“Look, I am sending my messenger ahead of you,
who will prepare your way, 2
1:3 the voice of one shouting in the wilderness,
‘Prepare the way for the Lord,
make 3 his paths straight.’” 4
1:4 In the wilderness 5 John the baptizer 6 began preaching a baptism of repentance for the forgiveness of sins. 7 1:5 People 8 from the whole Judean countryside and all of Jerusalem 9 were going out to him, and he was baptizing them 10 in the Jordan River as they confessed their sins. 1:6 John wore a garment made of camel’s hair with a leather belt around his waist, and he ate locusts and wild honey. 11 1:7 He proclaimed, 12 “One more powerful than I am is coming after me; I am not worthy 13 to bend down and untie the strap 14 of his sandals. 1:8 I baptize you with water, but he will baptize you with the Holy Spirit.”
1 tc Instead of “in Isaiah the prophet” the majority of
2 sn The opening lines of the quotation are from Exod 23:20; Mal 3:1. Here is the forerunner who points the way to the arrival of God’s salvation. His job is to prepare and guide the people, as the cloud did for Israel in the desert.
3 sn This call to “make his paths straight” in this context is probably an allusion to preparation through repentance.
4 sn A quotation from Isa 40:3.
5 tn Or “desert.”
6 tn While Matthew and Luke consistently use the noun βαπτίστης (baptisths, “[the] Baptist”) to refer to John, as a kind of a title, Mark prefers the substantival participle ὁ βαπτίζων (Jo baptizwn, “the one who baptizes, the baptizer”) to describe him (only twice does he use the noun [Mark 6:25; 8:28]).
7 sn A baptism of repentance for the forgiveness of sins was a call for preparation for the arrival of the Lord’s salvation. To participate in this baptism was a recognition of the need for God’s forgiveness with a sense that one needed to live differently as a response to it.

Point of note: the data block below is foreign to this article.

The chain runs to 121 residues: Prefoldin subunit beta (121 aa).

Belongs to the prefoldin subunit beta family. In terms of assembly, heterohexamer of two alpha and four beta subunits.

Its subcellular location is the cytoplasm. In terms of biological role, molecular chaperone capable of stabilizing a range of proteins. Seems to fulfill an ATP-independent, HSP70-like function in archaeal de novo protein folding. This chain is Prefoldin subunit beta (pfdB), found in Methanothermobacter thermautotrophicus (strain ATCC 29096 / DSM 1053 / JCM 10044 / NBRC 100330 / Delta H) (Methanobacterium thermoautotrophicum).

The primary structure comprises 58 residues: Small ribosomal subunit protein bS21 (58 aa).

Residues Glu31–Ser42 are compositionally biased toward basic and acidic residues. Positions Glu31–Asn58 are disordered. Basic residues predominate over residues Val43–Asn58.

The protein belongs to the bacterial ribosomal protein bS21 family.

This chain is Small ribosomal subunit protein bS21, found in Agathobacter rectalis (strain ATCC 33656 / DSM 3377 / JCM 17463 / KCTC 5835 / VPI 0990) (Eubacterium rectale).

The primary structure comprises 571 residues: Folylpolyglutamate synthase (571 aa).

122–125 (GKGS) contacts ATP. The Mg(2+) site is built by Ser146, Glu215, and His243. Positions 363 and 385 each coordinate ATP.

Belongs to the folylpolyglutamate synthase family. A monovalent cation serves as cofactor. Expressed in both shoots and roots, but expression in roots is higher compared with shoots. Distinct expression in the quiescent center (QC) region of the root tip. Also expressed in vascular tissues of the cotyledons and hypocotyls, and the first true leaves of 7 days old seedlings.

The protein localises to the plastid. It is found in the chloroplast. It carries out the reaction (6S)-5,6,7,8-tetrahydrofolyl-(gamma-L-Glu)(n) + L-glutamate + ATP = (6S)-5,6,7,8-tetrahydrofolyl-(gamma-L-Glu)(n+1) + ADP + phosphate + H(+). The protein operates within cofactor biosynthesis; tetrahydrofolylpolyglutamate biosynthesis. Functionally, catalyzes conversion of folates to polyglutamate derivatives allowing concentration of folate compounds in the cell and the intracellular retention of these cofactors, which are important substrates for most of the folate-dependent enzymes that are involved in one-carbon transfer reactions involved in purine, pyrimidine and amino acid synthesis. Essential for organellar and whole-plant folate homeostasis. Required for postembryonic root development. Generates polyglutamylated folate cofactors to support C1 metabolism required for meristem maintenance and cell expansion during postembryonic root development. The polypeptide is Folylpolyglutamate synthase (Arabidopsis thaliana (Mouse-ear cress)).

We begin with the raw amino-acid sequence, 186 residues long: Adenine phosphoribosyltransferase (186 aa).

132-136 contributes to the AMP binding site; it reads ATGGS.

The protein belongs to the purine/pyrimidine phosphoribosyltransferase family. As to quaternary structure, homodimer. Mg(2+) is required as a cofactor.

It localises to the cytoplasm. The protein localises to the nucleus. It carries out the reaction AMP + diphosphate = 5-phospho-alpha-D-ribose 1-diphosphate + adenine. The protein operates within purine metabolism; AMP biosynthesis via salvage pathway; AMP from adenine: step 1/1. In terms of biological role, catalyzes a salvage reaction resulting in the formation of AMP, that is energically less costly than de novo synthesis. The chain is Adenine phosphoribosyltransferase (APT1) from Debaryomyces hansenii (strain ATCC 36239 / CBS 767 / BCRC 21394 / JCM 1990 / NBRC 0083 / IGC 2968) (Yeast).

8 tn Grk “And the whole Judean countryside.” Mark uses the Greek conjunction καί (kai) at numerous places in his Gospel to begin sentences and paragraphs. This practice is due to Semitic influence and reflects in many cases the use of the Hebrew ו (vav) which is used in OT narrative, much as it is here, to carry the narrative along. Because in contemporary English style it is not acceptable to begin every sentence with “and,” καί was often left untranslated or rendered as “now,” “so,” “then,” or “but” depending on the context. When left untranslated it has not been noted. When given an alternative translation, this is usually indicated by a note.
9 map For location see Map5-B1; Map6-F3; Map7-E2; Map8-F2; Map10-B3; JP1-F4; JP2-F4; JP3-F4; JP4-F4.
10 tn Grk “they were being baptized by him.” The passive construction has been rendered as active in the translation for the sake of English style.
11 sn John’s lifestyle was in stark contrast to many of the religious leaders of Jerusalem who lived in relative ease and luxury. While his clothing and diet were indicative of someone who lived in the desert, they also depicted him in his role as God’s prophet (cf. Zech 13:4); his appearance is similar to the Prophet Elijah (2 Kgs 1:8). Locusts and wild honey were a common diet in desert regions and locusts (dried insects) are listed in Lev 11:22 among the “clean” foods.
12 tn Grk “proclaimed, saying.” The participle λέγων (legwn) is redundant in contemporary English and has not been translated.
13 tn Grk “of whom I am not worthy.”
sn The humility of John is evident in the statement I am not worthy. This was considered one of the least worthy tasks of a slave, and John did not consider himself worthy to do even that for the one to come, despite the fact he himself was a prophet.
14 tn The term refers to the leather strap or thong used to bind a sandal. This is often viewed as a collective singular and translated as a plural, “the straps of his sandals,” but it may be more emphatic to retain the singular here.